Another way in which motion control is improving is in the precision of its operations. The resolution of positional accuracy has improved steadily over the years and is now at a point where, for instance, precision assembly of small parts is commonplace. With increasing accuracy we see even more innovative applications emerging along with a widening of the areas of use. So today, we see motion control solutions being used for micro-machining, in operating theatres to perform surgeries with supreme accuracy, and to collect individual cells in biological laboratories.

These examples are very exciting, but it is notable that they are each based on the creative use of one or more relatively simple technological developments. Over time these developments will be applied to more and more projects.

As an illustration of a simple but important development, Kollmorgen’s single cable connections for motion systems building makes the physical assembly of systems easier and faster. This takes out cost, improves maintainability and – importantly – encourages widening use of motion control. Similarly, PMD Corp is working on pre-engineered subsystems that can be easily integrated to make large sophisticated systems.

So over the next several years it looks like motion control will be moving into new fields and be more widely used, that industrial control in general will continue to develop becoming more and more capable, easier to use and more widely spread.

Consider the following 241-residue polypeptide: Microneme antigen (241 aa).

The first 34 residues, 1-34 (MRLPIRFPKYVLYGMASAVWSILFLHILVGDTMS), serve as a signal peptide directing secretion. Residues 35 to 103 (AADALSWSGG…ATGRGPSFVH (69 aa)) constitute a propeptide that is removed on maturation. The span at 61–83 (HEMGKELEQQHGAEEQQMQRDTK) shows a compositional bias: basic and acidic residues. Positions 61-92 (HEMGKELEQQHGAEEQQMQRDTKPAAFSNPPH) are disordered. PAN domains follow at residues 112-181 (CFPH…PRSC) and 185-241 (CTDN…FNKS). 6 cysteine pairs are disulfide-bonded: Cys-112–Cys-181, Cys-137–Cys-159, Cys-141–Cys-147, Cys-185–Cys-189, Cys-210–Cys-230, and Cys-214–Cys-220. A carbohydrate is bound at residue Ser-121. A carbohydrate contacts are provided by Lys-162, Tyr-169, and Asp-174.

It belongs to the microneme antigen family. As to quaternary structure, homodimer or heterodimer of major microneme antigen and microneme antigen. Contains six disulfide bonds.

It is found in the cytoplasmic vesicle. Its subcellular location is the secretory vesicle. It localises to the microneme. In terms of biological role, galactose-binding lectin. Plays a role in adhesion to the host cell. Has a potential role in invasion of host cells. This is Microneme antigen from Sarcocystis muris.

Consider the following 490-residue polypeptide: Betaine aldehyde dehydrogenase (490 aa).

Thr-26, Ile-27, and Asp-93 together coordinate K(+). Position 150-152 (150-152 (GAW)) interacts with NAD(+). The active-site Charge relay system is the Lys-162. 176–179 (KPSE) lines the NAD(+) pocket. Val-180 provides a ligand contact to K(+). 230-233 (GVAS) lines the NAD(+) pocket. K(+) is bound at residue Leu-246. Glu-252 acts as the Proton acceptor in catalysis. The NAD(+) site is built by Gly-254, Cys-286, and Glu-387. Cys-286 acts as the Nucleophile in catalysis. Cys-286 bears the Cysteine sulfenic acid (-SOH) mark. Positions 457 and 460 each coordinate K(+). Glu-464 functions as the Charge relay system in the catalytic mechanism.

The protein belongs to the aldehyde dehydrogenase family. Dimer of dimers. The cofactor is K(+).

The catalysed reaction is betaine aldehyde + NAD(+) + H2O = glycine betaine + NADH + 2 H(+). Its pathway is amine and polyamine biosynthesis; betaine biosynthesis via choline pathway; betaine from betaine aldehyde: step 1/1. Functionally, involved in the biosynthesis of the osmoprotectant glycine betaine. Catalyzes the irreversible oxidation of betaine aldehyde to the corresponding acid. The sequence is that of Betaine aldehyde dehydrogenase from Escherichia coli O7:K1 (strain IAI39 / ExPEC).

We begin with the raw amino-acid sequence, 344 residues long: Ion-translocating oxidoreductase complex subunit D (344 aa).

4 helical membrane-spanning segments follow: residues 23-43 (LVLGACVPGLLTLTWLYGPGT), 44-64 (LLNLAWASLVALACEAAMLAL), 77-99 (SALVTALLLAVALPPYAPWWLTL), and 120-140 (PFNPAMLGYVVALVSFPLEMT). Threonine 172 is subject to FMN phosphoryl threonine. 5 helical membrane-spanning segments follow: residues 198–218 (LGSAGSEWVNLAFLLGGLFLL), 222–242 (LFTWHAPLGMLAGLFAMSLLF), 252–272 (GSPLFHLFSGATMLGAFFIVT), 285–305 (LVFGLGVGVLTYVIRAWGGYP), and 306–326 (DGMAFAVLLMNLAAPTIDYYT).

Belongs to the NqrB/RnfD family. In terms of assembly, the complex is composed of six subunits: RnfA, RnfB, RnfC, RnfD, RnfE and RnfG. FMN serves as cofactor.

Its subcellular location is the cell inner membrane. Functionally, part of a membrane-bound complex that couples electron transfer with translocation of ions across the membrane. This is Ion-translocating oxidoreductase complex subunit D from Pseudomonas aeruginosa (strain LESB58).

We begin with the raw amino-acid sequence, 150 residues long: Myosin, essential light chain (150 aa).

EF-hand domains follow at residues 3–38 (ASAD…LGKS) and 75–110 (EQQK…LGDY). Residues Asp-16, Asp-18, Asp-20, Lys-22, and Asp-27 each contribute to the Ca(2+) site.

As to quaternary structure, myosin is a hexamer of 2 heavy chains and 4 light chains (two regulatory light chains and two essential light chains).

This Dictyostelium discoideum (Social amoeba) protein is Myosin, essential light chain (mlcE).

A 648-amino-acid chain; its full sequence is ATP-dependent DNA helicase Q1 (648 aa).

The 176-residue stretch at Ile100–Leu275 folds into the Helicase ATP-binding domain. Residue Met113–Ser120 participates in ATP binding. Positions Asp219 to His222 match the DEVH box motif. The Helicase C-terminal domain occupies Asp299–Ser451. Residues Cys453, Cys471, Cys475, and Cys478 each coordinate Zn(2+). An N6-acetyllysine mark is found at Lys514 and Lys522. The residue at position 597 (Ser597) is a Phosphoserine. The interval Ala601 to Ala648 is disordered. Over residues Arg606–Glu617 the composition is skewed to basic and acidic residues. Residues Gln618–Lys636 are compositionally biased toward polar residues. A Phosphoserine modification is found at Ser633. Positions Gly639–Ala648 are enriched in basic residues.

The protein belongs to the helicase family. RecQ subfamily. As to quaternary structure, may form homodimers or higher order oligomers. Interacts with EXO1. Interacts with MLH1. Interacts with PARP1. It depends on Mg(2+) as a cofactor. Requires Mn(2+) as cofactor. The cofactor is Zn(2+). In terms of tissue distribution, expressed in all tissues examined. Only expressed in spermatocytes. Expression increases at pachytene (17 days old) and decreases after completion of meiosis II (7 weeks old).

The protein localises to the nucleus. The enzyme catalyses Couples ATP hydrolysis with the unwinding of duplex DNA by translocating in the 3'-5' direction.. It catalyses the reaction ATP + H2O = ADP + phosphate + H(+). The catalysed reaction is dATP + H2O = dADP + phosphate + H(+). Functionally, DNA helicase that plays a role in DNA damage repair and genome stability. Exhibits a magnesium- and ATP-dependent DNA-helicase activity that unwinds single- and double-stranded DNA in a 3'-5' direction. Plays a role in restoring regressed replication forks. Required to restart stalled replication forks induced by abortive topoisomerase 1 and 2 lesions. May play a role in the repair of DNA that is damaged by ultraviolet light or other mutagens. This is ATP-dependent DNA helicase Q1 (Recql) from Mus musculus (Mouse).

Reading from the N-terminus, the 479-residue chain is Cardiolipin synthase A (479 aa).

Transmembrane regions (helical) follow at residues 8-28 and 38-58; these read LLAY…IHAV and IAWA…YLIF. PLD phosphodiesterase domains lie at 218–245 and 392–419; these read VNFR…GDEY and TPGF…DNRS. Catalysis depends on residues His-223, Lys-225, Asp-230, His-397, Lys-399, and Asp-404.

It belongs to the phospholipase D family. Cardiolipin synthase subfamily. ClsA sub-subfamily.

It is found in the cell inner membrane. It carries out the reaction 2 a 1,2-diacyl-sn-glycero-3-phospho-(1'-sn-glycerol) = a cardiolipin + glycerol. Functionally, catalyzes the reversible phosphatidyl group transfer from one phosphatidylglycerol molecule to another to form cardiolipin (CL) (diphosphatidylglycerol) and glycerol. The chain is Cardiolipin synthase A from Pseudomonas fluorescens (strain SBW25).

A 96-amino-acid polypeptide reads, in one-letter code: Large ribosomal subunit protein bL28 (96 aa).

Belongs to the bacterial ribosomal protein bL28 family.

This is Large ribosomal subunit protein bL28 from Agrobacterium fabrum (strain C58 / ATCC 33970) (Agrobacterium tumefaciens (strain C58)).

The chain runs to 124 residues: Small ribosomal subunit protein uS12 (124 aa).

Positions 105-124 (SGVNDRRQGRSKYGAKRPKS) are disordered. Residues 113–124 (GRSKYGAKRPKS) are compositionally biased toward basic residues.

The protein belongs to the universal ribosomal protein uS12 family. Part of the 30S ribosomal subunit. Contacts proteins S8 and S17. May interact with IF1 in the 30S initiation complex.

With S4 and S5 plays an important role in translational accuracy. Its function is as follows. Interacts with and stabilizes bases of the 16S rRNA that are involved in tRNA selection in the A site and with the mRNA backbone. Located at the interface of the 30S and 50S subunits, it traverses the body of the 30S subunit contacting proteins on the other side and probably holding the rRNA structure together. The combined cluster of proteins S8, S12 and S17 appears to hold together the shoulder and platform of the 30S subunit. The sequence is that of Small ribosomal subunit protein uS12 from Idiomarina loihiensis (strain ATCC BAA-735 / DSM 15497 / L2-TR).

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Motion control

The digitalization of food palletizing

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The technological and social revolutions of the past few decades have completely reshaped industry. The food packaging and palletizing industry is no exception. In fact, the last ten years alone has seen the adoption of advanced technologies at an unprecedented rate. Here, Alan Spreckley, robotics food and beverage segment manager and palletizing robotics expert at ABB, explains how digitalization is repackaging the future of food palletizing.

The last two decades have seen a decline in the nuclear family and a global rise in the number of private households with only a single occupier. In 2017, the UK office of national statistics (ONS) conducted a study that found 27.8 per cent of UK households had only one inhabitant. Likewise, the labor force survey (LFS) showed that one-third of European households are single person, while the US has been experiencing a significant increase of single person households since the 1920s.

This growing trend places a higher demand for single-portion servings of pre-prepared and pre-packaged food on the food industry, which makes the packaging and palletizing processes less linear than they have previously been. Similarly, the unstable economy of recent years has nurtured a generation of savvy customers, eager for the special offers and deals that retailers regularly provide, further complicating the palletizing process. This leads to scenarios where manufacturers will be required to change palletizing patterns quickly and cost efficiently to deliver this.